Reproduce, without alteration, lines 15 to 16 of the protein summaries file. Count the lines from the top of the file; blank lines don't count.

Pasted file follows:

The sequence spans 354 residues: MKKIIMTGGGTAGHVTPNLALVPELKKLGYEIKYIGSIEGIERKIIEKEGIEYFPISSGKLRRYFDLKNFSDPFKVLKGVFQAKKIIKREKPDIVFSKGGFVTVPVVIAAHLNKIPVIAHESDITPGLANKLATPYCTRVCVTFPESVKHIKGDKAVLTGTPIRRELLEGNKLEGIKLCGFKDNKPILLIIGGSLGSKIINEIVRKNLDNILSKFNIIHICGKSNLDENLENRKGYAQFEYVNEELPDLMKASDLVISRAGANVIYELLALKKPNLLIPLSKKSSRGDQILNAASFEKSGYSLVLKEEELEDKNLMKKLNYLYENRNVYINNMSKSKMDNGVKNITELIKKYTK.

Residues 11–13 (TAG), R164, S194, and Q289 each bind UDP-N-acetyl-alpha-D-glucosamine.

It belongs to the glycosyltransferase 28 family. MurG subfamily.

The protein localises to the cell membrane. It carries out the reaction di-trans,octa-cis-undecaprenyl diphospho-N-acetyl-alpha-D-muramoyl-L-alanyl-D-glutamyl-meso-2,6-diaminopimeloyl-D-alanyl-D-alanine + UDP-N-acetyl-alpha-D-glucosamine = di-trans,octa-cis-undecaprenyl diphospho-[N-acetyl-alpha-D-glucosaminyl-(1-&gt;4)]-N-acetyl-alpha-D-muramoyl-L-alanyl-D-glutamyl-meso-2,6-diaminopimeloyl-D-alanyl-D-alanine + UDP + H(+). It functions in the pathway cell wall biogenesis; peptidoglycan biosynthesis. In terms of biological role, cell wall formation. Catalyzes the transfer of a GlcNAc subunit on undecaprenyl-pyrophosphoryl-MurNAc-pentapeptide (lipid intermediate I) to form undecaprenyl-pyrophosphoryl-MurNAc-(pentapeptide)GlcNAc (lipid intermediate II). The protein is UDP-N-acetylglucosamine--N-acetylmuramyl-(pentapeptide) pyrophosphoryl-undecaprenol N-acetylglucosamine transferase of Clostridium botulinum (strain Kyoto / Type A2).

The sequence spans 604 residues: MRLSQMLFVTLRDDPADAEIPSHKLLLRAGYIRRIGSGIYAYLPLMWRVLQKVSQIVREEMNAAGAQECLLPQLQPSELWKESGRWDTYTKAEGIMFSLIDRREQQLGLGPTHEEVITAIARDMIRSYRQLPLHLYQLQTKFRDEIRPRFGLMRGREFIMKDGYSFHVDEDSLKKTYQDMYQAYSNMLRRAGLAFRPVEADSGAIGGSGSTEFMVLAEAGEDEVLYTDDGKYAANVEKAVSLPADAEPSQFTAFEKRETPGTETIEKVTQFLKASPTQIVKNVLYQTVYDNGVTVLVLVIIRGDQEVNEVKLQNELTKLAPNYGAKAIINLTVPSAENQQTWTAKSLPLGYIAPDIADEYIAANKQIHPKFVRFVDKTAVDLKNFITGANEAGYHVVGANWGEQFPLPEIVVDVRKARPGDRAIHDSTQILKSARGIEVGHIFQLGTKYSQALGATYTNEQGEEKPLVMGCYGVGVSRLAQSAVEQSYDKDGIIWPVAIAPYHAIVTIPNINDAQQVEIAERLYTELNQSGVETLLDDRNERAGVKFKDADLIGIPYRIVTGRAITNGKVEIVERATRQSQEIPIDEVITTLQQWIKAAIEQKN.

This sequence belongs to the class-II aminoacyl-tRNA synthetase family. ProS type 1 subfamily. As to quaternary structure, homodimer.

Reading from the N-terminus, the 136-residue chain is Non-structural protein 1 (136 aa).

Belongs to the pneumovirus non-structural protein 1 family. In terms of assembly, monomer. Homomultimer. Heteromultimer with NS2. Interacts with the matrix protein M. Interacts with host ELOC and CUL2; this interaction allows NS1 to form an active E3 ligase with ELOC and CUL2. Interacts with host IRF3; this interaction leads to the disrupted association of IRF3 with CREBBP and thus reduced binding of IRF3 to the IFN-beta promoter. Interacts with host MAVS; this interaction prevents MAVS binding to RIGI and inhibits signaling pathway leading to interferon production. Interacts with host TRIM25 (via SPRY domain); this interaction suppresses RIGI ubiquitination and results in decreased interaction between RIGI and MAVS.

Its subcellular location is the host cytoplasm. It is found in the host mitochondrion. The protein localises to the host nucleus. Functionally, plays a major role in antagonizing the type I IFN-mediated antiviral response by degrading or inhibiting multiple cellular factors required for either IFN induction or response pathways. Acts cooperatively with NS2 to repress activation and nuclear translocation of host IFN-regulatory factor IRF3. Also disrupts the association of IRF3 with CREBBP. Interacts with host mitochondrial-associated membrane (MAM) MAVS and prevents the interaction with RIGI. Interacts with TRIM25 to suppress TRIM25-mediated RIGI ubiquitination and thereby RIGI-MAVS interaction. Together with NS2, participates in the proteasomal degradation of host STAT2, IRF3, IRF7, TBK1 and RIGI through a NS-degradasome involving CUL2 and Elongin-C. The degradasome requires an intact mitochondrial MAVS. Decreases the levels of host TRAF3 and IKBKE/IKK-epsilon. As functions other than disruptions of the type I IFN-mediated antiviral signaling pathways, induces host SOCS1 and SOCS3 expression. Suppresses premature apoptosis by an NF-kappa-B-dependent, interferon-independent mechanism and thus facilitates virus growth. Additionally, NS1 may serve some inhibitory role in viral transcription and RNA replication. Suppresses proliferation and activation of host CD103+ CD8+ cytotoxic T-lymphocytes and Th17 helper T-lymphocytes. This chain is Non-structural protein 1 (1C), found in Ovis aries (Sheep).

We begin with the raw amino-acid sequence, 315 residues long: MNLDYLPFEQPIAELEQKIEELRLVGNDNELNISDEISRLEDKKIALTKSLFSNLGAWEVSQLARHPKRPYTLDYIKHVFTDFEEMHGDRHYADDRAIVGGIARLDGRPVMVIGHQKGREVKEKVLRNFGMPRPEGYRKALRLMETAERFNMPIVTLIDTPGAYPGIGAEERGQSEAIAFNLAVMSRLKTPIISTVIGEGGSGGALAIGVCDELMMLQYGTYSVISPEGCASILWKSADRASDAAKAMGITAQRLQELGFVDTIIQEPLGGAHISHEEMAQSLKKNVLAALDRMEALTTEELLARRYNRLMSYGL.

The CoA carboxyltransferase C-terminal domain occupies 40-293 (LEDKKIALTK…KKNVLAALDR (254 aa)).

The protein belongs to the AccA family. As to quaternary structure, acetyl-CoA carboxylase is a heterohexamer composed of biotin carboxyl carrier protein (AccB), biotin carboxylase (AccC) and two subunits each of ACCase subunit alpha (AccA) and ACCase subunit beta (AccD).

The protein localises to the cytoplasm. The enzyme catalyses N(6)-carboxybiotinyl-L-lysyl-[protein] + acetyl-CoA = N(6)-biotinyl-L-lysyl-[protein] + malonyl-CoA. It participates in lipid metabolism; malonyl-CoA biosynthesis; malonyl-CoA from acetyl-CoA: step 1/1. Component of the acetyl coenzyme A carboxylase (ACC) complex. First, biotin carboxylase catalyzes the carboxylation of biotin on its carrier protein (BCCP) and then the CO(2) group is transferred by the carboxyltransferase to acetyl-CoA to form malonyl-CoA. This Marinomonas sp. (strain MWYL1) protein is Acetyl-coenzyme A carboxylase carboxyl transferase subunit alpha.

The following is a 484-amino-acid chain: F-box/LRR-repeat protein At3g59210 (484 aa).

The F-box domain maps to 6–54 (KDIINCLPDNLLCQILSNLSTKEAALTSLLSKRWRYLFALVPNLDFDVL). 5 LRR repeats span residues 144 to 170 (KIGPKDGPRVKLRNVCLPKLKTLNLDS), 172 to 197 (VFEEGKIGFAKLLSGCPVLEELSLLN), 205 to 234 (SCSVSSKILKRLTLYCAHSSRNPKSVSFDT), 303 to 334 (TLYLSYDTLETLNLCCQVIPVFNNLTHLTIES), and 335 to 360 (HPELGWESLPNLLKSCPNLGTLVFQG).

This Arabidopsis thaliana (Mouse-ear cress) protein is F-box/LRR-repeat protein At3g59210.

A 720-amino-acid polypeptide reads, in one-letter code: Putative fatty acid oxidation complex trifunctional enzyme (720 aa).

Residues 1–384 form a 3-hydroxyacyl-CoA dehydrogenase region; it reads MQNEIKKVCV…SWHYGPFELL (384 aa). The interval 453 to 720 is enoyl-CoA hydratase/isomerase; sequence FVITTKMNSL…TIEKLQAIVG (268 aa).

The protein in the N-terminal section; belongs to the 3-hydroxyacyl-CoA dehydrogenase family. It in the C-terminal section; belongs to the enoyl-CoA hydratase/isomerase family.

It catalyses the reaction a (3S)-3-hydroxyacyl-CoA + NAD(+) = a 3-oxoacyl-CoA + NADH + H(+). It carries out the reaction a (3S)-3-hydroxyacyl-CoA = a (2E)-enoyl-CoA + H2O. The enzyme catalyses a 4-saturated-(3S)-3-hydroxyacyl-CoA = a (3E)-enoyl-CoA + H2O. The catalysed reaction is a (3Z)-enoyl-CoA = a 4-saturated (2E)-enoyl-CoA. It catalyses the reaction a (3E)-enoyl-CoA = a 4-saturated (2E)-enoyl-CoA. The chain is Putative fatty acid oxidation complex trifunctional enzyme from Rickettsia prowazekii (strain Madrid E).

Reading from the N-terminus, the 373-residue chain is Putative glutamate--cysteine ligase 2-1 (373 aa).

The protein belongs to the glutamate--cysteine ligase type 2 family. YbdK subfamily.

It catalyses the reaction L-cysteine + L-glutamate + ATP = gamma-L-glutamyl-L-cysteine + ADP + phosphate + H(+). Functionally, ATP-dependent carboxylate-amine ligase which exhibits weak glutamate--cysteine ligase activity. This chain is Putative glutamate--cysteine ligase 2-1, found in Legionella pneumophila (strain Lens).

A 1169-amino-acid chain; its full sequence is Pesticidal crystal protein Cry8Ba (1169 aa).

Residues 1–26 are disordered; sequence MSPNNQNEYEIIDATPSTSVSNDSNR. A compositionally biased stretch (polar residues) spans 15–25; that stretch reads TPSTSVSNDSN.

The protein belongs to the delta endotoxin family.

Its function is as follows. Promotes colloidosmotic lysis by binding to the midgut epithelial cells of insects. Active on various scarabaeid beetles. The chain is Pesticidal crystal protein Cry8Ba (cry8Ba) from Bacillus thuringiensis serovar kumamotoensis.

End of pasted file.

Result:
The F-box domain maps to 6–54 (KDIINCLPDNLLCQILSNLSTKEAALTSLLSKRWRYLFALVPNLDFDVL). 5 LRR repeats span residues 144 to 170 (KIGPKDGPRVKLRNVCLPKLKTLNLDS), 172 to 197 (VFEEGKIGFAKLLSGCPVLEELSLLN), 205 to 234 (SCSVSSKILKRLTLYCAHSSRNPKSVSFDT), 303 to 334 (TLYLSYDTLETLNLCCQVIPVFNNLTHLTIES), and 335 to 360 (HPELGWESLPNLLKSCPNLGTLVFQG).

This Arabidopsis thaliana (Mouse-ear cress) protein is F-box/LRR-repeat protein At3g59210.